The Conservative Case Against Obamacare: A Restatement
7:07 AM, Apr 21, 2014 • By JAY COST
Sure, the Congressional Budget Office says it is “paid for,” but one must be careful to read the fine print of every CBO report. It is the very model of a good faith agency in the government, but CBO must still render its judgment based on scoring conventions that can be gamed by legislators.
Chuck Blahous of the Mercatus Center recently released a thorough review of the program's financing problems. Here is just a brief summary of what’s wrong:
a.) It cut the Medicare Part A Hospital Insurance (HI) Fund in ways that CMS thinks will be politically unsustainable. These cuts are back-ended into the later years of the CBO scoring range, a typical trick for legislators who want to use unfeasible means to pretend to keep deficits in line.
b.) It double counts money taken from the HI Fund. Because of peculiar CBO scoring conventions, money taken from Medicare Part A is not scored as borrowed money, even though it in fact is intragovernmental debt.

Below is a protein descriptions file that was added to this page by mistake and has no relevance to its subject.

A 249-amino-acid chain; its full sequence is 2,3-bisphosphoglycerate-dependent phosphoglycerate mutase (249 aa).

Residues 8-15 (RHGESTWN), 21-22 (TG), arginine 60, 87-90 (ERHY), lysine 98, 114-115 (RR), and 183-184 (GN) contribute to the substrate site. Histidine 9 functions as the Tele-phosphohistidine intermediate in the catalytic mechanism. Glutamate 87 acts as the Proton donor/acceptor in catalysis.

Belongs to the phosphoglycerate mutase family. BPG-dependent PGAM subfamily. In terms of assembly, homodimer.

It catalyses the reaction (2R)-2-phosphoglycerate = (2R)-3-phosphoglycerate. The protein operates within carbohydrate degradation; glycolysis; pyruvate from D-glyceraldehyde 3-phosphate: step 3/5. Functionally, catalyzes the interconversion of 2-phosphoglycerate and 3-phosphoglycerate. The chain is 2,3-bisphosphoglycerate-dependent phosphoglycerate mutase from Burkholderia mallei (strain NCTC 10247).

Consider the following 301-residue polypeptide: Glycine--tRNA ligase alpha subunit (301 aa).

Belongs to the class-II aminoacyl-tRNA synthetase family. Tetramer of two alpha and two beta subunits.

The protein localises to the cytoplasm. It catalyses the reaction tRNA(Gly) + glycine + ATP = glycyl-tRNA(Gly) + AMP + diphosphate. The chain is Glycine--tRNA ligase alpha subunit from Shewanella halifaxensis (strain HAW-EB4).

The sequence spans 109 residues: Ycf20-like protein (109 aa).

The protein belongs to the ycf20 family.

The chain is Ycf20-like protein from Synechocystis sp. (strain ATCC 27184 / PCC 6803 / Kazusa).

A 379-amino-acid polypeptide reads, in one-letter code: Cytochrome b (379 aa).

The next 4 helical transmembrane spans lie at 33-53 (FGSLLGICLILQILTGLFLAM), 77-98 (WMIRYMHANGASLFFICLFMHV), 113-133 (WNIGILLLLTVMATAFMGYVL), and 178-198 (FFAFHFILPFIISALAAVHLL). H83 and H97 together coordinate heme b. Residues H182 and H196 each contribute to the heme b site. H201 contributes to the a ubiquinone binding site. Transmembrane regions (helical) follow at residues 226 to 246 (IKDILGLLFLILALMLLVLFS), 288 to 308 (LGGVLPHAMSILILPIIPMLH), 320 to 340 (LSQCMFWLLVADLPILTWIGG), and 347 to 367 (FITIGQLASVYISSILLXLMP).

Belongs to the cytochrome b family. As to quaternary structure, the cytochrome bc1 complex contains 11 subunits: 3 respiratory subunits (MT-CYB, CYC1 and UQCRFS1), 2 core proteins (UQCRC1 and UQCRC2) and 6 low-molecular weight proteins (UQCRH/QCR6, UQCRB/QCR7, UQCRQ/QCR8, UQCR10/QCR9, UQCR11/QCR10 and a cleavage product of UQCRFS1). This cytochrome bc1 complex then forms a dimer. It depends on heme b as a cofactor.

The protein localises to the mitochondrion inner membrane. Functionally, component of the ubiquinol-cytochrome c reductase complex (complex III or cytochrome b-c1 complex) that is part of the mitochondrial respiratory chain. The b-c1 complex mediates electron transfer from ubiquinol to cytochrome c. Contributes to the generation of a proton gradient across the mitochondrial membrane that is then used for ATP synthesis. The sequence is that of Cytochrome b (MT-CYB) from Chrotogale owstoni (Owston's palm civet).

c.) It cuts Medicare Advantage in ways that even congressional Democrats, including those who voted for the law in the first place, pressured the White House to restore.
d.) It makes use of a “Cadillac Tax” on “high end” insurance plans, but it does not take sufficient account of the growth in health insurance costs, meaning that there will be enormous political pressure to overturn this draconian instrument. These cuts are also back-ended into the later years of the CBO scoring range.
e.) It relies on politically unsustainable mandates. The business mandate has already been delayed altogether, and the individual mandate has been significantly watered down.
f.) There are other politically unsustainable or otherwise dishonest funding mechanisms in the bill. The medical device tax will almost surely be repealed. The Community Living Assistance Services and Supports (CLASS) program is subject to adverse selection, which is why HHS decided not to implement it. However, CLASS was written so that it would accept premiums for several years without paying benefits, which meant that CBO had to score it as helping pay for the program.
In short, the Democrats used every trick in the book to avoid actually paying for this. There was no public appetite for a program akin to Medicare, which assesses a broadly based tax to pay discrete benefits. So, they increased taxes on the wealthy, added a few other small taxes, and then got the rest of the way there by smoke and mirrors.
Conservative objection #2: Obamacare has created a socially perverse array of winners and losers.
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